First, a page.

Tuesday, July 1, 2014

Chick-fil-A Pregnancy Discrimination Settlement

On June 5, 2014, the Charlotte District Office of the EEOC (U.S. Equal Employment Opportunity Commission) announced that a Concord, N.C. Chick-fil-A has agreed to pay $10,000 and provide substantial injunctive relief to settle the pregnancy discrimination lawsuit that was filed against the franchise in 2013.  In 2012, John Charping, the owner, interviewed Heather Morrison for a team member position.  During the interview Morrison was six months pregnant, and was asked a series of pregnancy related questions.  Three days after the interview Morrison was informed that she would not be hired, and to call back after she had the baby and appropriate childcare. The EEOC filed a lawsuit against this Chick-fil-A alleging that Morrison did not receive the position as a result of her pregnancy.  Equal Employment Opportunity Commision v. John Charping d/b/a Chick-fil-A.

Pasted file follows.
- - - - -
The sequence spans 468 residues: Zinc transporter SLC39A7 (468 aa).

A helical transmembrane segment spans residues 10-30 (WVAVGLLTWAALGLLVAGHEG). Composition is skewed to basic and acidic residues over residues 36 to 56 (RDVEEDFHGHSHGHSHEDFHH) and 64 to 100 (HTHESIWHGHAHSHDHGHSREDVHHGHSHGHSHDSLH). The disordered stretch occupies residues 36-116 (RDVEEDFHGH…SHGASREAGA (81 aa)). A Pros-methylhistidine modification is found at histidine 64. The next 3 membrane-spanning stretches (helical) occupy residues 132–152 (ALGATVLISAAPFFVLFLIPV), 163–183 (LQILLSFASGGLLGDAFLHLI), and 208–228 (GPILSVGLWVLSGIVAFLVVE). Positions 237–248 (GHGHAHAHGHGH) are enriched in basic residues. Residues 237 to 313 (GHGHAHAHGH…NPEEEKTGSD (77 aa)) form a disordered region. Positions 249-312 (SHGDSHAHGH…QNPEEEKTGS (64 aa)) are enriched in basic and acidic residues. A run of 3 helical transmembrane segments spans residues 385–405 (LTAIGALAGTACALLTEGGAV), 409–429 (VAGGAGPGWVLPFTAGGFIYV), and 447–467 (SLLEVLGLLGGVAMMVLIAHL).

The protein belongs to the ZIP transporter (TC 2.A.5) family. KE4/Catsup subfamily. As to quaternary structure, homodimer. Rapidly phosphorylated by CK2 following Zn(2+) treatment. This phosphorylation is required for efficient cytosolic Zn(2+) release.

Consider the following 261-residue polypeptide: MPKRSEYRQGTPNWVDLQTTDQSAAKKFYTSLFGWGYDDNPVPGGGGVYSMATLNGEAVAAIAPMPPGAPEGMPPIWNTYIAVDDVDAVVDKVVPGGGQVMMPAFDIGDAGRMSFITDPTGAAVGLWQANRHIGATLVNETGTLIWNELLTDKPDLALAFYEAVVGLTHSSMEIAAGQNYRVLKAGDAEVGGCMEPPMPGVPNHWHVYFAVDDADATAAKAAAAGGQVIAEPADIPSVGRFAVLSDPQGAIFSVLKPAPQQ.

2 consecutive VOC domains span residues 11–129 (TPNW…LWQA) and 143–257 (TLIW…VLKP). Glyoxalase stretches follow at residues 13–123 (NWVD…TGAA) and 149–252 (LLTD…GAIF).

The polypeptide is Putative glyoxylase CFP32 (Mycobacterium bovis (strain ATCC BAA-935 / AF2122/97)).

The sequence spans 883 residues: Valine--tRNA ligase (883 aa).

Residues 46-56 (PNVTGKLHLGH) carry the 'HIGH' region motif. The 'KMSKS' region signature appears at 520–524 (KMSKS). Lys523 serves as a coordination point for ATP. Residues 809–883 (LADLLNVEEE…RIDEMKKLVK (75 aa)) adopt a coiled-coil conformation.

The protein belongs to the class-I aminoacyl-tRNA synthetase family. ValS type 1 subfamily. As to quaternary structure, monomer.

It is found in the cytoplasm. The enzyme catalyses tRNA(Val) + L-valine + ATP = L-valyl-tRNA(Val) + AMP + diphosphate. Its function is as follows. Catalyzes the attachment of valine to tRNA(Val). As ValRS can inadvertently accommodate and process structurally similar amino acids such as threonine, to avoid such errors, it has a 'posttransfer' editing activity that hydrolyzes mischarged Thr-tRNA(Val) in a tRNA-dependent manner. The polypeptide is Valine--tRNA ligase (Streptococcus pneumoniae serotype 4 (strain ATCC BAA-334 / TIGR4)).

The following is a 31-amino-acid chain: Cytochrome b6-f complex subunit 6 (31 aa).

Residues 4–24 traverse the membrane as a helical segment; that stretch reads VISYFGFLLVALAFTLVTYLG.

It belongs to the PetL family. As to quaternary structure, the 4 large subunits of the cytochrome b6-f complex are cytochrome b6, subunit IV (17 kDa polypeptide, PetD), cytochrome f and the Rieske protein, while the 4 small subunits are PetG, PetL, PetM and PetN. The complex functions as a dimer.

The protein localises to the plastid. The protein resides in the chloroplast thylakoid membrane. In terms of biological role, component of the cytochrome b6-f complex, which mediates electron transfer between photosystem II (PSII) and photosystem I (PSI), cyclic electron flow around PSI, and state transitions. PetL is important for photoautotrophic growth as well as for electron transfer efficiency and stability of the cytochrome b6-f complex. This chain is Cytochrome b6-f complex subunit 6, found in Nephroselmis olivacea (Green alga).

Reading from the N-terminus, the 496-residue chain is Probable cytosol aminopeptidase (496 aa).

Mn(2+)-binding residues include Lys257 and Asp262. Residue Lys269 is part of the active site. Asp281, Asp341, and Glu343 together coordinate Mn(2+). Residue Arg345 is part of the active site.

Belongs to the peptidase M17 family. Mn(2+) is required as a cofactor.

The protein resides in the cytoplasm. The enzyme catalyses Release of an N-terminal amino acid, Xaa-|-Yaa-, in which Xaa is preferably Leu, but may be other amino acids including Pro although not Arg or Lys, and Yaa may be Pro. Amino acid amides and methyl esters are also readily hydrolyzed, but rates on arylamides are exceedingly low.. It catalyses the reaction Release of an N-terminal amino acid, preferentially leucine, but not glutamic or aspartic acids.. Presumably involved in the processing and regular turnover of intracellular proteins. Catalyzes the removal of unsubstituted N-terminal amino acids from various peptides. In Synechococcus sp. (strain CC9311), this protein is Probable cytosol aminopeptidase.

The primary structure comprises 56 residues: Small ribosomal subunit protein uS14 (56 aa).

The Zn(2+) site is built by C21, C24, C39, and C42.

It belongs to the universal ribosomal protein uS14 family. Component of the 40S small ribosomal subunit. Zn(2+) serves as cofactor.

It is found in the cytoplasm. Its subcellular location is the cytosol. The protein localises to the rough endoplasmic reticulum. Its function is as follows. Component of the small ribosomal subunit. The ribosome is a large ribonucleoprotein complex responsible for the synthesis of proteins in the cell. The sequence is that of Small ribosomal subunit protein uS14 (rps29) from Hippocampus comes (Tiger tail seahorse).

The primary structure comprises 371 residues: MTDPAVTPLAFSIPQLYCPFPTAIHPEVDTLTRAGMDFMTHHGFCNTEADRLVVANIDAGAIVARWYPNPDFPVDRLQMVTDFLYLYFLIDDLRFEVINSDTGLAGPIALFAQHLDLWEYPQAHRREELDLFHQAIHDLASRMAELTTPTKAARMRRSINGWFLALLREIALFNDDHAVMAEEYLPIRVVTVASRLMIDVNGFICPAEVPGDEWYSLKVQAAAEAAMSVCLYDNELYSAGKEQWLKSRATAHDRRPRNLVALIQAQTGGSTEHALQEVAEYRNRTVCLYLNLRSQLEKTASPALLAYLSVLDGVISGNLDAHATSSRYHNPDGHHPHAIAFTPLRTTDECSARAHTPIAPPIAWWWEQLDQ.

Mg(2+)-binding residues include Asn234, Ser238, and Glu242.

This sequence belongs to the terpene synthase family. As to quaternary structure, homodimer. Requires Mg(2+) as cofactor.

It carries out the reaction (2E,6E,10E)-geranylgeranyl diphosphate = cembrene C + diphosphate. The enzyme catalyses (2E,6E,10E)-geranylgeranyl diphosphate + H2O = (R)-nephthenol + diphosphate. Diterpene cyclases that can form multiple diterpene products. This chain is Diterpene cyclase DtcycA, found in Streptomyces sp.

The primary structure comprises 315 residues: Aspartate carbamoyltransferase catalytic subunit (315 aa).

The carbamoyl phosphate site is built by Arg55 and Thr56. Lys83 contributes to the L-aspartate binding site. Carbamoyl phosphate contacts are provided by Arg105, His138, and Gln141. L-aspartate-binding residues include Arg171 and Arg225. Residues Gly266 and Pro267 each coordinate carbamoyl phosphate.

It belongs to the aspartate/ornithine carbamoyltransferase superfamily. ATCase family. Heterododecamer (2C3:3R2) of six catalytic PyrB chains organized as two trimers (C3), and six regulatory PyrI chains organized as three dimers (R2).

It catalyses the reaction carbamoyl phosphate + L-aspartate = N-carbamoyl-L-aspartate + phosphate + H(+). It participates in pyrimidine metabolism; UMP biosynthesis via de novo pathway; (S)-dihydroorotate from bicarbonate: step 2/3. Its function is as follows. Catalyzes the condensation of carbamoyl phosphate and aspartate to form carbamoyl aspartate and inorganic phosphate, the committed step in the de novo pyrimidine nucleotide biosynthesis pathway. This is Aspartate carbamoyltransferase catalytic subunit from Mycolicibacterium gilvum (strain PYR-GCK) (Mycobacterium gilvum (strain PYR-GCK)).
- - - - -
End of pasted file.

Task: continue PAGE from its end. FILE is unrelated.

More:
Refusing to hire an applicant, or discriminating against a current employee, due to pregnancy is unlawful pursuant to the Pregnancy Discrimination Act of 1978.  The PDA, which was an amendment to Title VII of the Civil Rights Act, was enacted to prohibit discrimination against women on the basis of pregnancy, childbirth, and/or related medical conditions.  In addition to the monetary relief to Morrison, the company entered into a two-year consent decree that requires the company to implement a policy that prohibits pregnancy-based discrimination, as well as annual training on pregnancy discrimination for employees, supervisors and managers.  The company is also required to report to the EEOC all job openings that come available during the next two years, along with any pregnant applicants.

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